[The following article was written by Mark A. Sereni, solicitor for the Marple Newtown Board of School Directors. It originally appeared in the Philadelphia Inquirer on May 31, 2005, and is reproduced here with the author's permission. Any transcription errors are mine. - JMO.]
Last fall, when an elementary school principal in the Marple Newtown School District asked a parent not to read aloud from the Bible during a program for kindergarten pupils, the district was upholding the law — and protecting the rights of all the children in the class and those of their parents.
The district wasn't making the law or bending it based on special-interest pressure or personal views. It was upholding it. And that is a public school's duty, no matter how difficult or unpleasant the fulfilling of that duty may sometimes be.
At the beginning of the 2004-2005 school year, a kindergarten teacher at Culbertson Elementary School in Newtown Square distributed information to her pupils' parents about a program called "All About Me" week. Parents were invited to prearrange a time to visit the school to share, among other things, a story with the class.
In mid-October, parent Donna Busch arrived at the school during "All About Me" week and asked to read aloud Psalm 118 from the Bible. The teacher sought advice from her principal, Thomas Cook.
Cook, who is also an assisting minister at a local church, was aware that the law prohibited Busch from reading the Bible to the class. He also understood that the kindergarten pupils were only 5 or 6 years old and would view their classmate's mother as an authority figure. He asked Busch to choose something else and, instead, she read from a children's storybook.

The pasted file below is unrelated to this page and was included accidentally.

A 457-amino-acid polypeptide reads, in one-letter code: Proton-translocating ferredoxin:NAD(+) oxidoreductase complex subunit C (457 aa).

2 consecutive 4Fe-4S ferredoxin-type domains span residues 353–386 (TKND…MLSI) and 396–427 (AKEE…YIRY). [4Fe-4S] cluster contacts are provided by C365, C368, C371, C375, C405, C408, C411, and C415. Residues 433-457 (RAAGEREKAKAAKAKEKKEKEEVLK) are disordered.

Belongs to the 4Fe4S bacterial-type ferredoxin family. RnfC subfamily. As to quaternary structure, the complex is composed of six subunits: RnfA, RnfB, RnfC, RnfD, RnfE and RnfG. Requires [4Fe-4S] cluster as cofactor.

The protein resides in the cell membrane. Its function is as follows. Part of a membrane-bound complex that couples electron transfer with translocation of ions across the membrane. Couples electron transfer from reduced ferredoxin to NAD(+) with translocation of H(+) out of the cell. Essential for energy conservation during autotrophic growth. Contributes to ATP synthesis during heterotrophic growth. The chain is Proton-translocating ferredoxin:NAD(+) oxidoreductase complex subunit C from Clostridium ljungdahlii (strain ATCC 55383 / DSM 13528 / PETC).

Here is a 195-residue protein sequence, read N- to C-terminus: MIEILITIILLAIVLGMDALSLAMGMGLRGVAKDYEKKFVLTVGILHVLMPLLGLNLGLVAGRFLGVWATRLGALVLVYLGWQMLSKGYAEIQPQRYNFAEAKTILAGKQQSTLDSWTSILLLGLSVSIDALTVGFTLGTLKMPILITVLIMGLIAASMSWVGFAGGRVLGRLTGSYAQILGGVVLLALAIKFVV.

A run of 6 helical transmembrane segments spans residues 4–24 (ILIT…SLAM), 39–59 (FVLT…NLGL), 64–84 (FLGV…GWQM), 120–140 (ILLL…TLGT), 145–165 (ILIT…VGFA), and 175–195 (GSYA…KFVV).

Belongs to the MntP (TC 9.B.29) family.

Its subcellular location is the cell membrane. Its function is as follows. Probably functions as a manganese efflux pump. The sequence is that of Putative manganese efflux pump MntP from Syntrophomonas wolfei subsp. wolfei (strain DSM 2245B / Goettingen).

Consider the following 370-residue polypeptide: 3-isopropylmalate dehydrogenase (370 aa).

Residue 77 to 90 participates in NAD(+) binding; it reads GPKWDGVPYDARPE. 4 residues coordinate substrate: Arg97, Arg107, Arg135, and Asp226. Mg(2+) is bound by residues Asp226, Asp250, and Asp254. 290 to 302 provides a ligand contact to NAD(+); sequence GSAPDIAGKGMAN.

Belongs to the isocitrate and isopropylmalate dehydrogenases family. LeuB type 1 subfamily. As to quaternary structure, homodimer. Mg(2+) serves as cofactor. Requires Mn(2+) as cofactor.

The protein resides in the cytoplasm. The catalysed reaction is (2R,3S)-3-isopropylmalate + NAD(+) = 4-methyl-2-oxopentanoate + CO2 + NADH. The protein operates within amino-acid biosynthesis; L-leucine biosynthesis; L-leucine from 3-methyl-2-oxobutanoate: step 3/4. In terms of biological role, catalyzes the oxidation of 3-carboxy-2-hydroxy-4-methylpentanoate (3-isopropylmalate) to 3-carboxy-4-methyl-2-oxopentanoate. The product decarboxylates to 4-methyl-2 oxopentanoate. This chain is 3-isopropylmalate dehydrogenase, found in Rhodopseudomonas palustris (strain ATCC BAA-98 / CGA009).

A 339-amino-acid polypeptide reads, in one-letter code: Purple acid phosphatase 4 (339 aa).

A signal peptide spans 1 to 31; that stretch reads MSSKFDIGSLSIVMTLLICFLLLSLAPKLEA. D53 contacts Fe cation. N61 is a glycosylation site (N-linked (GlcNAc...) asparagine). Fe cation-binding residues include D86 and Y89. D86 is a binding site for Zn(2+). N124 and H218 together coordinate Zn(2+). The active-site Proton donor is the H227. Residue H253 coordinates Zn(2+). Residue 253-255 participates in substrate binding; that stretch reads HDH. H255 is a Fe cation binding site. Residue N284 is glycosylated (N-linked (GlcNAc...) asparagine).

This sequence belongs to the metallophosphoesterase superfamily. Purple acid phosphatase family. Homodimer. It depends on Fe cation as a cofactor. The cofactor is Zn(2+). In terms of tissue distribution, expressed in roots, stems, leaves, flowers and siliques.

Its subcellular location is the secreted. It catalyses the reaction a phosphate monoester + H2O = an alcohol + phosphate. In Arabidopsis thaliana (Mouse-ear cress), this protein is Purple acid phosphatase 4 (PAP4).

The result: More than six months later, Busch sued the school district and Cook, contending that they had discriminated against Christianity and violated the civil rights of her and her son, Wesley.
Pennsylvania's public school districts are governed by federal and state constitutions and laws as they are interpreted by our courts. The primary state statute that regulates our school districts is the Public School Code.
Section 1516 of that code once required that all public school students participate in a mandatory Bible reading at the opening of each school day — something many parents and grandparents likely will remember from their childhoods. But more than 40 years ago, the United States Supreme Court declared that requirement unconstitutional because it violated the federal Constitution's prohibition against government sponsorship of religion.
In 2000, a decision from the federal Third Circuit Court of Appeals — whose decisions bind our school districts — reinforced the U.S. Supreme Court's ruling. In that case, a public school in Medford, Burlington County, had prohibited a first-grade pupil from reading aloud a story from a children's Bible to his entire class during a mandatory classroom exercise. The court ruled that the school lawfully prohibited the Bible reading because it would have violated the federal Constitution's prohibition against government sponsorship of religion. The U.S. Supreme Court refused to hear an appeal of this decision.
Another section of the Public School Code, Section 1515, now provides that the Bible or any other religious writing may be studied in public school, but only under specific circumstances: as part of a literature course; at the secondary (not elementary) school level; and if the course is an elective which has been preapproved by the local school board, the Pennsylvania Department of Education, and state Board of Education.
Had Donna Busch been permitted to read aloud Psalm 118 to the pupils at Culbertson Elementary School, the Marple Newtown School District would not only have violated the law, but in doing so would have infringed upon the rights of every parent and student in the school district — including those of Busch and her son. It was the district's responsibility to uphold the law, and that is exactly what it did.
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